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Every sacred cow was once an innovation. One day someone discovers a new technique that offers greater efficiency, it is implemented, considered best practice and its use is mandated and monitored across the organisation. It is then taught in in induction and training programs, but without the new staff being taught why it was originally developed. Before long, what was once an innovative idea is a stale habit and any efforts to challenge or change it are met with active resistance. The innovation has become a sacred cow.
One thing we know about disruption is that it is definitively unpredictable. Perhaps the most unprecedented disruption businesses have faced in recent years has been that of environmental sustainability. As awareness of climate change and its dangers has grown exponentially in the last few years, with student protests filling cities and legislation being passed in many countries, businesses are having to respond to the overwhelming consumer demand for environmental sustainability in products.
“The electric light did not come from the continuous improvement of candles.”
I love the pertinence of this statement of Oren Harari for our culture. As a former business professor at the University of San Francisco, he is sure to know a thing or two about the trends and changes in the business world over the last few decades, and with this one, I believe he is exactly right.
Imagine a world where you enter a retail store and are instantly identified by your mobile phone. Your preferences, credit card details and buying history are immediately recognized along with your identity and from that moment on, the entire in-store experience is customized to your needs and desires. You select products either by scanning a code on your smartphone or by placing items in a physical shopping cart the old-school way. When you are finished shopping, your shopping tally is calculated as you walk past sensors near the exit and the amount owing is immediately charged to your default credit card.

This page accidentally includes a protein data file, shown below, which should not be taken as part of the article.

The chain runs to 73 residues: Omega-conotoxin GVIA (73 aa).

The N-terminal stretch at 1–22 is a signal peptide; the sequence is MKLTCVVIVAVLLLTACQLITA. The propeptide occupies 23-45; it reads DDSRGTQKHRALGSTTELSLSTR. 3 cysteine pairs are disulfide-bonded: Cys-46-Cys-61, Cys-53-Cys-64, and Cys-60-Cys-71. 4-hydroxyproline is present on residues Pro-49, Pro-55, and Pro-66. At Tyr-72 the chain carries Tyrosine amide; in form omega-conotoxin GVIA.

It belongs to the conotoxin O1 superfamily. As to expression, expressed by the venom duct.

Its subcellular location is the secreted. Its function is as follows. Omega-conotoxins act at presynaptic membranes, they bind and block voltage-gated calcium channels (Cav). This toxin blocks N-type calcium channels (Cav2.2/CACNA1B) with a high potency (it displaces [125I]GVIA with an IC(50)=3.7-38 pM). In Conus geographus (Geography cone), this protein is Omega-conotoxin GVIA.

Sound fanciful or futuristic? Well this is almost precisely the automated retail experience shoppers are already enjoying in Amazon’s recently opened bricks-and-mortar retail stores.
‘You can’t teach an old dog new tricks.’
This old proverb has been renowned and repeated through the decades, declaring that it is impossible to retrain someone or something that is aged and set in its ways. In our current age of disruption in the world of business, this is a toxic way of thinking that destroys the companies which live by it.
Over the last week the world has watched as the restaurant empire of Jamie Oliver has partially crumbled. After struggling in many of its branches in the last few years and several attempts to revive it in investments, the UK branch has collapsed.